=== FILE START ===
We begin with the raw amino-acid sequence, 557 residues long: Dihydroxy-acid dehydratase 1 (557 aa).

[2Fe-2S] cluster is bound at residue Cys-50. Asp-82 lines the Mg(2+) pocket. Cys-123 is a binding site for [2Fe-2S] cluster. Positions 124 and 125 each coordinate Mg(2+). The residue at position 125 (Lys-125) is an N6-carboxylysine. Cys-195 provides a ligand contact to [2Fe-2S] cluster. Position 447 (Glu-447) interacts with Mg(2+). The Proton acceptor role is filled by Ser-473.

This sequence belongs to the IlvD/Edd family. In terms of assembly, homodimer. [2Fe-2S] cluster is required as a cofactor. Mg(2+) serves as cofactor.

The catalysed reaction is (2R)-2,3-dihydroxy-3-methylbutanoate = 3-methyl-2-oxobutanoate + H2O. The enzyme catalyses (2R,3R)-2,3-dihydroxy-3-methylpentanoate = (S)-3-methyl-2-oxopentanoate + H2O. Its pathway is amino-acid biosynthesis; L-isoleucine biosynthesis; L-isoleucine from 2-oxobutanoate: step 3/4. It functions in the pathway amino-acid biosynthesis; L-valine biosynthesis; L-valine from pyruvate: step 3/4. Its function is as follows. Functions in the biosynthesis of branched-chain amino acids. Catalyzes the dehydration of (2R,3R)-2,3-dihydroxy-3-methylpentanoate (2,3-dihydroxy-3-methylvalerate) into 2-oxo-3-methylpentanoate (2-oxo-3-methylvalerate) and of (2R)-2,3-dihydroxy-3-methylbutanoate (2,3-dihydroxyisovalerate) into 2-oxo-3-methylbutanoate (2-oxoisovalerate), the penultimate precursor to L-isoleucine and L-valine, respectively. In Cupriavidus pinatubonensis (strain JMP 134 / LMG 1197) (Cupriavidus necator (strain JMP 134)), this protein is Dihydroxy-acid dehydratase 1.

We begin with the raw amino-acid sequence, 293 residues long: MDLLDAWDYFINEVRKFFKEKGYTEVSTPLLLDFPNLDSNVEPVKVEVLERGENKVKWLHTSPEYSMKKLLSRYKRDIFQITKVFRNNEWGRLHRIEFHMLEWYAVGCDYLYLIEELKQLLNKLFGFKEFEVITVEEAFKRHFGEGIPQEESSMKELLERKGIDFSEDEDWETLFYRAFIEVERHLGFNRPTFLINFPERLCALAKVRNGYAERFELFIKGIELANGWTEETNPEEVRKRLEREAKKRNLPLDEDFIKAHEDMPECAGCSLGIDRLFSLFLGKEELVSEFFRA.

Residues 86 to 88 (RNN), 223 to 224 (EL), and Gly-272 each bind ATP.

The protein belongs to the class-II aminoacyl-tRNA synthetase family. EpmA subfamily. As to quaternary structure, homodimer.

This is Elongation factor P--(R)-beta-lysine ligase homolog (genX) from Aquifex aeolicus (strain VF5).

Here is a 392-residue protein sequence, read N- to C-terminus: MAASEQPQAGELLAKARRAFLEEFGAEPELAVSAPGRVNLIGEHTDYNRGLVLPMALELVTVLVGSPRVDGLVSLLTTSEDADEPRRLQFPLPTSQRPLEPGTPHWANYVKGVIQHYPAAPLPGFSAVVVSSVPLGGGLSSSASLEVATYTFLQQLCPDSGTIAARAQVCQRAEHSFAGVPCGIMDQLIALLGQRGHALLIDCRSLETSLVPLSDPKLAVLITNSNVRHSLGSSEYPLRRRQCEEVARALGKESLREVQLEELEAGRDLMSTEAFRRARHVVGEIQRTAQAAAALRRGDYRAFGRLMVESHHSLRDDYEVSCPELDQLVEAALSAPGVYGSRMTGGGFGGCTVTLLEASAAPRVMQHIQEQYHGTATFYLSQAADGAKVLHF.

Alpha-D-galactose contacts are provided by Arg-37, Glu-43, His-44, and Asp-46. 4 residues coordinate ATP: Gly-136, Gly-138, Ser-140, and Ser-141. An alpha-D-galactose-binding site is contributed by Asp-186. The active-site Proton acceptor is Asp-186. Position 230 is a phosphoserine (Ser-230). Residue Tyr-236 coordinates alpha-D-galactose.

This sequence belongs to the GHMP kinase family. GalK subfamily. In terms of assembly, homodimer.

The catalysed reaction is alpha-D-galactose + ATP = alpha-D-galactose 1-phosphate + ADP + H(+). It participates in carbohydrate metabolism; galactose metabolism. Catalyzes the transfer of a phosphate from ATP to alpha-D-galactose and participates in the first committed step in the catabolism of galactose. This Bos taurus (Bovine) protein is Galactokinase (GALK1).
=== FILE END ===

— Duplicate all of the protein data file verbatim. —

We begin with the raw amino-acid sequence, 557 residues long: Dihydroxy-acid dehydratase 1 (557 aa).

[2Fe-2S] cluster is bound at residue Cys-50. Asp-82 lines the Mg(2+) pocket. Cys-123 is a binding site for [2Fe-2S] cluster. Positions 124 and 125 each coordinate Mg(2+). The residue at position 125 (Lys-125) is an N6-carboxylysine. Cys-195 provides a ligand contact to [2Fe-2S] cluster. Position 447 (Glu-447) interacts with Mg(2+). The Proton acceptor role is filled by Ser-473.

This sequence belongs to the IlvD/Edd family. In terms of assembly, homodimer. [2Fe-2S] cluster is required as a cofactor. Mg(2+) serves as cofactor.

The catalysed reaction is (2R)-2,3-dihydroxy-3-methylbutanoate = 3-methyl-2-oxobutanoate + H2O. The enzyme catalyses (2R,3R)-2,3-dihydroxy-3-methylpentanoate = (S)-3-methyl-2-oxopentanoate + H2O. Its pathway is amino-acid biosynthesis; L-isoleucine biosynthesis; L-isoleucine from 2-oxobutanoate: step 3/4. It functions in the pathway amino-acid biosynthesis; L-valine biosynthesis; L-valine from pyruvate: step 3/4. Its function is as follows. Functions in the biosynthesis of branched-chain amino acids. Catalyzes the dehydration of (2R,3R)-2,3-dihydroxy-3-methylpentanoate (2,3-dihydroxy-3-methylvalerate) into 2-oxo-3-methylpentanoate (2-oxo-3-methylvalerate) and of (2R)-2,3-dihydroxy-3-methylbutanoate (2,3-dihydroxyisovalerate) into 2-oxo-3-methylbutanoate (2-oxoisovalerate), the penultimate precursor to L-isoleucine and L-valine, respectively. In Cupriavidus pinatubonensis (strain JMP 134 / LMG 1197) (Cupriavidus necator (strain JMP 134)), this protein is Dihydroxy-acid dehydratase 1.

We begin with the raw amino-acid sequence, 293 residues long: MDLLDAWDYFINEVRKFFKEKGYTEVSTPLLLDFPNLDSNVEPVKVEVLERGENKVKWLHTSPEYSMKKLLSRYKRDIFQITKVFRNNEWGRLHRIEFHMLEWYAVGCDYLYLIEELKQLLNKLFGFKEFEVITVEEAFKRHFGEGIPQEESSMKELLERKGIDFSEDEDWETLFYRAFIEVERHLGFNRPTFLINFPERLCALAKVRNGYAERFELFIKGIELANGWTEETNPEEVRKRLEREAKKRNLPLDEDFIKAHEDMPECAGCSLGIDRLFSLFLGKEELVSEFFRA.

Residues 86 to 88 (RNN), 223 to 224 (EL), and Gly-272 each bind ATP.

The protein belongs to the class-II aminoacyl-tRNA synthetase family. EpmA subfamily. As to quaternary structure, homodimer.

This is Elongation factor P--(R)-beta-lysine ligase homolog (genX) from Aquifex aeolicus (strain VF5).

Here is a 392-residue protein sequence, read N- to C-terminus: MAASEQPQAGELLAKARRAFLEEFGAEPELAVSAPGRVNLIGEHTDYNRGLVLPMALELVTVLVGSPRVDGLVSLLTTSEDADEPRRLQFPLPTSQRPLEPGTPHWANYVKGVIQHYPAAPLPGFSAVVVSSVPLGGGLSSSASLEVATYTFLQQLCPDSGTIAARAQVCQRAEHSFAGVPCGIMDQLIALLGQRGHALLIDCRSLETSLVPLSDPKLAVLITNSNVRHSLGSSEYPLRRRQCEEVARALGKESLREVQLEELEAGRDLMSTEAFRRARHVVGEIQRTAQAAAALRRGDYRAFGRLMVESHHSLRDDYEVSCPELDQLVEAALSAPGVYGSRMTGGGFGGCTVTLLEASAAPRVMQHIQEQYHGTATFYLSQAADGAKVLHF.

Alpha-D-galactose contacts are provided by Arg-37, Glu-43, His-44, and Asp-46. 4 residues coordinate ATP: Gly-136, Gly-138, Ser-140, and Ser-141. An alpha-D-galactose-binding site is contributed by Asp-186. The active-site Proton acceptor is Asp-186. Position 230 is a phosphoserine (Ser-230). Residue Tyr-236 coordinates alpha-D-galactose.

This sequence belongs to the GHMP kinase family. GalK subfamily. In terms of assembly, homodimer.

The catalysed reaction is alpha-D-galactose + ATP = alpha-D-galactose 1-phosphate + ADP + H(+). It participates in carbohydrate metabolism; galactose metabolism. Catalyzes the transfer of a phosphate from ATP to alpha-D-galactose and participates in the first committed step in the catabolism of galactose. This Bos taurus (Bovine) protein is Galactokinase (GALK1).